Recognizing Youth This July and August

recognizing-youth_tile-rectangleIn recognition of this month’s Youth Skills Day and August’s International Youth Day, we want to highlight some of our recent youth programs. Follow along with this page and social media (Facebook, Twitter) for all of our updates.

 

Day Five: MSI’s Youth Practice Area

MSI continues to hone our worldwide reputation for designing, implementing and supporting positive youth development initiatives. Read more about our youth practice area here.

Day Four: New Masala Theatre Productions, Zambia

New Masala Theatre Productions in Ndola, Zambia uses a creative outlet to raise money in order to increase local awareness about HIV/AIDS. This program allows the community’s youth to use their skills to generate change.

Day Three: Pride Community Health Organization, Zambia

The Pride Community Health Organization was established in Kafue, Zambia in 2003 in cooperation with USAID. The organization provides community-based HIV/AIDS services focused on educating and engaging the local community.

 

Day Two: Roan Youth Development, Zambia

Roan-Youth-Development-RESIZEMSI’s capacity building partner, Roan Youth Development in Luanshya, Zambia creates school-based HIV/AIDS programs in order to teach the community’s youth about the disease and its progression. The programs, developed in coordination with USAID, are working towards a more sustainable HIV/AIDS response.

Day One: MSI’s Internship Program

It’s World Youth Skills Day! Youth make up an important part of any population and are a crucial part of international development. In recognition, we’re highlighting some of MSI’s youth programs. First up, we want to mention our Internship Program. We certainly value all of our hardworking interns and the skills they bring to their jobs!

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Creative Anti-Corruption Films Showcased in Indonesia’s 2015 ACFFest

KPK photoOn February 11, 2015, more than 300 activists packed the auditorium of Jakarta’s Film Institute Building to mark the launch of the third annual Anti-Corruption Film Festival (ACFFest). Sponsored by the Corruption Eradication Commission (KPK) with support from USAID’s Strengthening Integrity and Accountability Program 1 (SIAP 1), ACFFest 2015 featured a competition for short films, short documentaries, short animations, citizen journalism videos, and public service announcements.

The annual event, created in 2013, supports the fight against corruption in Indonesia and raises public awareness by mobilizing students, filmmakers, and Indonesia’s creative community to produce films that enshrine honesty, integrity, and transparency in order to boost anti-corruption education efforts. Management Systems International (MSI) is involved in all the stages of film production from film proposal submission to post-production. Each of the production teams is mentored by local experts in coordination with personnel from MSI SIAP 1, KPK, Padi Padi, and production coordinators to ensure each stage of film production is achieved.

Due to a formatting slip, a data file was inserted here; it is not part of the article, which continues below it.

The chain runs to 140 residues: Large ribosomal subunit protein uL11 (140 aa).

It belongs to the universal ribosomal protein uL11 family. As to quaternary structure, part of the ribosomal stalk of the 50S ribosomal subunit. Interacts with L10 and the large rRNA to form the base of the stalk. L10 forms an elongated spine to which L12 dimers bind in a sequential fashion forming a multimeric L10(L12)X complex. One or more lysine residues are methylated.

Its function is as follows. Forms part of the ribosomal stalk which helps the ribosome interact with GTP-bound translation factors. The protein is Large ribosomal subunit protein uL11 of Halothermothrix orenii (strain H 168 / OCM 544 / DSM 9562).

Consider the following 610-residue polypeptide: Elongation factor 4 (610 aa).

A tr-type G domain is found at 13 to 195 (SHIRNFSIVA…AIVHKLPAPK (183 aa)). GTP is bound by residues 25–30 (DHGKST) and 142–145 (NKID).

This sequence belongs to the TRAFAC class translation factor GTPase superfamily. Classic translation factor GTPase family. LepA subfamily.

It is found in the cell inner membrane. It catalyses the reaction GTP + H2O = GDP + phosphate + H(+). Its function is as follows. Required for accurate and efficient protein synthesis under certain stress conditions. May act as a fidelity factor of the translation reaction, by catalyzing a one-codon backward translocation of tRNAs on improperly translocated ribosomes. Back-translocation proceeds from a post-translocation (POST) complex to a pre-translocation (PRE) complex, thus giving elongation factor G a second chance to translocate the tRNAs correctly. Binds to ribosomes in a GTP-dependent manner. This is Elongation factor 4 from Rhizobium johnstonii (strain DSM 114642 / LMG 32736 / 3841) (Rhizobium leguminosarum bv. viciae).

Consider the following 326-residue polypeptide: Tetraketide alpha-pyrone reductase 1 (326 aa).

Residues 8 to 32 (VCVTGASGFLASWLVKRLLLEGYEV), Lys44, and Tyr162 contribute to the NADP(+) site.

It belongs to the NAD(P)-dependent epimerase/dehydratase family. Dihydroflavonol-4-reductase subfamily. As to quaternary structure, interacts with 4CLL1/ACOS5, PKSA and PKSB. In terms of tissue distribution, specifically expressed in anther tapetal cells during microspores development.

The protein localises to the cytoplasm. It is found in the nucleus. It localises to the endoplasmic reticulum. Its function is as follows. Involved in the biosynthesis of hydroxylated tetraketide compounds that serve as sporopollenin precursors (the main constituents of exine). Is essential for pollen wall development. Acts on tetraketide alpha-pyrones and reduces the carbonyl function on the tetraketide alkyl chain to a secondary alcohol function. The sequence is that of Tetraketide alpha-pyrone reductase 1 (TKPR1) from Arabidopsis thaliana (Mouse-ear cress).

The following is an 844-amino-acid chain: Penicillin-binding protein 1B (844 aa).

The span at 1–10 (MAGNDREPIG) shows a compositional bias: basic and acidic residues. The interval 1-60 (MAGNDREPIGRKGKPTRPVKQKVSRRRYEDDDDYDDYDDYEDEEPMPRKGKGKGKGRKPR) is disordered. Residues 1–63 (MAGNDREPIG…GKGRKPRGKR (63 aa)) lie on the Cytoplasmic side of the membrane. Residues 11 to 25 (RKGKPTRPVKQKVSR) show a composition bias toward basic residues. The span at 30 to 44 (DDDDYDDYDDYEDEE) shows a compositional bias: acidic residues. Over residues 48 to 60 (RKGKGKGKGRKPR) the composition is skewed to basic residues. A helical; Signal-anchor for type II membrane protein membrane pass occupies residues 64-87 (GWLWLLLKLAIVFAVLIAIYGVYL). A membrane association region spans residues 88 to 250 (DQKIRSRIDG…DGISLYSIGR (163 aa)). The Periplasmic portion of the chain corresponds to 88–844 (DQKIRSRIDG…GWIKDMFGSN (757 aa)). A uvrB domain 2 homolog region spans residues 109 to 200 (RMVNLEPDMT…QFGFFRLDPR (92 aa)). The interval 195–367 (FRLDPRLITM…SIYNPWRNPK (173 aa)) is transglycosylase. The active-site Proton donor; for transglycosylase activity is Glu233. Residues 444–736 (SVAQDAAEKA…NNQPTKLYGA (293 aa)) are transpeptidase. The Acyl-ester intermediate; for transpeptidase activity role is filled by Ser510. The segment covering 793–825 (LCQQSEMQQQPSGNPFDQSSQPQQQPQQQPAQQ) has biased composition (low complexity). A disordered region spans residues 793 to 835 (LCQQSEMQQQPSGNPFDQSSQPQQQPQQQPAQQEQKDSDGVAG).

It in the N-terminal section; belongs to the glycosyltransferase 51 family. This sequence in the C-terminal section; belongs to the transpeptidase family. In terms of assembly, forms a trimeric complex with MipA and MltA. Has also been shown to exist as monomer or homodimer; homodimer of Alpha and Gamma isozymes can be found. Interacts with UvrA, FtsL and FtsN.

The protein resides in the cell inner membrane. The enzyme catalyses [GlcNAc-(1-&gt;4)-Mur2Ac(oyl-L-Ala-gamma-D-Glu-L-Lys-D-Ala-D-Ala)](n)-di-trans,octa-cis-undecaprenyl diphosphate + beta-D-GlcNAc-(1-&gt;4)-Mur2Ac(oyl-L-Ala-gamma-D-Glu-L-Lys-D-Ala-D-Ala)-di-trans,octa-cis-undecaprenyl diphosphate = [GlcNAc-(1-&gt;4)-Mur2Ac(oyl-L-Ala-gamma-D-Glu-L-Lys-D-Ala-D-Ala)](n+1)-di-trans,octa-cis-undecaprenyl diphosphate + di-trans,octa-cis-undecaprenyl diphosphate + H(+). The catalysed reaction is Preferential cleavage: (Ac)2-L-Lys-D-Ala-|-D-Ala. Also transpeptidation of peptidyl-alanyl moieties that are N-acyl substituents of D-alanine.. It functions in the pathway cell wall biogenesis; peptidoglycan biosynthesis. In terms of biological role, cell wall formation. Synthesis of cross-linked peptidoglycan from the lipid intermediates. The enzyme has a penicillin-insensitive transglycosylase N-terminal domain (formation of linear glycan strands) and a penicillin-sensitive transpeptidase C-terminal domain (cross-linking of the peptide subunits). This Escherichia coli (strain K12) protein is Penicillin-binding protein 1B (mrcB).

During his opening remarks, KPK Commissioner Zulkarnain said, “Young people’s engagement with the anti-corruption movement, through ACFFest, is very meaningful in supporting KPK’s efforts to prevent and eradicate corruption. They can use this event to investigate or monitor public services, for example.” KPK Vice Chairman Bambang Widjojanto later noted that film is a great way to reach out to the next generation, which is important because young people have the power to change the world.

To broaden the event’s reach, SIAP 1 and the KPK took ACFFest 2015 on the road with events in 9 cities. More than 3,700 people have attended the events to engage in talk shows with representatives from KPK, SIAP 1, and filmmakers.

ACFFest will head to 5 other cities in August for road shows, where youth can submit short-film proposals with anti-corruption themes. The best proposals will be selected by MSI/SIAP 1, KPK, and National Filmmakers to be produced between June and November 2015.

Upcoming tour dates and instant updates are available via the official Twitter account, @ACFFest. For examples, watch four short films from 2011, developed for “Kita versus Korupsi (US Against Corruption),” an anthology based on stories generated from a competition conducted by Transparency International Indonesia.

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Partnerships to Promote Accountability in Indonesia

MSI is proud to partner with Indonesia’s Supreme Audit Board (BPK) to ensure accountability and transparency in the country’s new program aimed at increasing investment and economic reform. The program’s key reforms focus on speeding up business licensing, increasing revenue through tax reform, reducing fuel subsidies to finance infrastructure and achieving increased productivity and competitiveness. The BPK monitors the program by tracking its effectiveness and financial management. The BPK also focuses on promoting anti-corruption by working closely with the Corruption Eradication Commission (KPK).

We recently collaborated with USINDO and USAID to host the Chairman of the BPK, Dr. Harry Azhar Azis at an Open Forum on the BPK’s role in the new government’s agenda titled “Safeguarding Integrity and Accountability in Indonesia’s Economic Reforms.” Watch the video above to learn more about the BPK and our work in Indonesia.

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Strengthening the Iraqi Government’s Response to the IDP Crisis

IMG_0503Iraqi officials are facing the mounting challenge of managing more than 3 million internally displaced persons (IDPs). Along with defeating ISIS, effective management of this crisis is a top Government of Iraq (GoI) priority for the foreseeable future.